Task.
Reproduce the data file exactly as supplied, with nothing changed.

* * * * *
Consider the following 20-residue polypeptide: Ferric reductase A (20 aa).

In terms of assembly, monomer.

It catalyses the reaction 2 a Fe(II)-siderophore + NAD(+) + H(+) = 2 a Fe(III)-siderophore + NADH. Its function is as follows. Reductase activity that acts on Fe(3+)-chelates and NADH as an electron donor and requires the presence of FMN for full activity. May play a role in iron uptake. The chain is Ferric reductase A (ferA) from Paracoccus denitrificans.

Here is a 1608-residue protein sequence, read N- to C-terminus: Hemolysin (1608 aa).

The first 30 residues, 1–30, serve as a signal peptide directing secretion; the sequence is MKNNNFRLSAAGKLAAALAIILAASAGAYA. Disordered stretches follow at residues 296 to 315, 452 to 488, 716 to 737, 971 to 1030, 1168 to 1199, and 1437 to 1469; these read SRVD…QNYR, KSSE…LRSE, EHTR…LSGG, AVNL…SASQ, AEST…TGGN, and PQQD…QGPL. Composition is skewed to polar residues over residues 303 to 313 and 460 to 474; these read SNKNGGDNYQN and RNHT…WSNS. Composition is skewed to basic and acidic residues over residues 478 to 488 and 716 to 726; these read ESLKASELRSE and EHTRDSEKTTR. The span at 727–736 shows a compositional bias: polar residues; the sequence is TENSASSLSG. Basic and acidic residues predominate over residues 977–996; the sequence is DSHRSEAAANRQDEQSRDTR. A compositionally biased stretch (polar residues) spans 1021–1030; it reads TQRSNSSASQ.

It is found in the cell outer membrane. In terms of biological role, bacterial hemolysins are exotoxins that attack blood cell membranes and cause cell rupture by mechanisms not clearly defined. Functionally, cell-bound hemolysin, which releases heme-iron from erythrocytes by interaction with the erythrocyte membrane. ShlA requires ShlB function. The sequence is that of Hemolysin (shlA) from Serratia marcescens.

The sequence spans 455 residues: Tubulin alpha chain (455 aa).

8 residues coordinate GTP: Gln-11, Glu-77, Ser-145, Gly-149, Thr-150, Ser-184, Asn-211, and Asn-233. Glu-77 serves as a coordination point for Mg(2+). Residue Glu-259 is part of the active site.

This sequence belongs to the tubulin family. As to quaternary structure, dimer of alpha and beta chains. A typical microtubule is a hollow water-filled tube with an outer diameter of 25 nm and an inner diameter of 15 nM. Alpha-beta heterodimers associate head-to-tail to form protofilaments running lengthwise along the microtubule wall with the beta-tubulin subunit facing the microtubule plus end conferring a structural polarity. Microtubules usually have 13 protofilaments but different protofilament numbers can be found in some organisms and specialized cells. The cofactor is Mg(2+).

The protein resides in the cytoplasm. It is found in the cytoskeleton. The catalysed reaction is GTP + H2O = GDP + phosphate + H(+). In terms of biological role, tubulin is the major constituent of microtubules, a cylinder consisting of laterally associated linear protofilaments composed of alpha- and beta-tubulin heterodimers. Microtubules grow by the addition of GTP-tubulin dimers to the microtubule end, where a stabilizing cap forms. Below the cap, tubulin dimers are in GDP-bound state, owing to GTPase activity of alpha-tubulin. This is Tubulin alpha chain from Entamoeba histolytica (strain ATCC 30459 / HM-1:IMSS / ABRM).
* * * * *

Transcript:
Consider the following 20-residue polypeptide: Ferric reductase A (20 aa).

In terms of assembly, monomer.

It catalyses the reaction 2 a Fe(II)-siderophore + NAD(+) + H(+) = 2 a Fe(III)-siderophore + NADH. Its function is as follows. Reductase activity that acts on Fe(3+)-chelates and NADH as an electron donor and requires the presence of FMN for full activity. May play a role in iron uptake. The chain is Ferric reductase A (ferA) from Paracoccus denitrificans.

Here is a 1608-residue protein sequence, read N- to C-terminus: Hemolysin (1608 aa).

The first 30 residues, 1–30, serve as a signal peptide directing secretion; the sequence is MKNNNFRLSAAGKLAAALAIILAASAGAYA. Disordered stretches follow at residues 296 to 315, 452 to 488, 716 to 737, 971 to 1030, 1168 to 1199, and 1437 to 1469; these read SRVD…QNYR, KSSE…LRSE, EHTR…LSGG, AVNL…SASQ, AEST…TGGN, and PQQD…QGPL. Composition is skewed to polar residues over residues 303 to 313 and 460 to 474; these read SNKNGGDNYQN and RNHT…WSNS. Composition is skewed to basic and acidic residues over residues 478 to 488 and 716 to 726; these read ESLKASELRSE and EHTRDSEKTTR. The span at 727–736 shows a compositional bias: polar residues; the sequence is TENSASSLSG. Basic and acidic residues predominate over residues 977–996; the sequence is DSHRSEAAANRQDEQSRDTR. A compositionally biased stretch (polar residues) spans 1021–1030; it reads TQRSNSSASQ.

It is found in the cell outer membrane. In terms of biological role, bacterial hemolysins are exotoxins that attack blood cell membranes and cause cell rupture by mechanisms not clearly defined. Functionally, cell-bound hemolysin, which releases heme-iron from erythrocytes by interaction with the erythrocyte membrane. ShlA requires ShlB function. The sequence is that of Hemolysin (shlA) from Serratia marcescens.

The sequence spans 455 residues: Tubulin alpha chain (455 aa).

8 residues coordinate GTP: Gln-11, Glu-77, Ser-145, Gly-149, Thr-150, Ser-184, Asn-211, and Asn-233. Glu-77 serves as a coordination point for Mg(2+). Residue Glu-259 is part of the active site.

This sequence belongs to the tubulin family. As to quaternary structure, dimer of alpha and beta chains. A typical microtubule is a hollow water-filled tube with an outer diameter of 25 nm and an inner diameter of 15 nM. Alpha-beta heterodimers associate head-to-tail to form protofilaments running lengthwise along the microtubule wall with the beta-tubulin subunit facing the microtubule plus end conferring a structural polarity. Microtubules usually have 13 protofilaments but different protofilament numbers can be found in some organisms and specialized cells. The cofactor is Mg(2+).

The protein resides in the cytoplasm. It is found in the cytoskeleton. The catalysed reaction is GTP + H2O = GDP + phosphate + H(+). In terms of biological role, tubulin is the major constituent of microtubules, a cylinder consisting of laterally associated linear protofilaments composed of alpha- and beta-tubulin heterodimers. Microtubules grow by the addition of GTP-tubulin dimers to the microtubule end, where a stabilizing cap forms. Below the cap, tubulin dimers are in GDP-bound state, owing to GTPase activity of alpha-tubulin. This is Tubulin alpha chain from Entamoeba histolytica (strain ATCC 30459 / HM-1:IMSS / ABRM).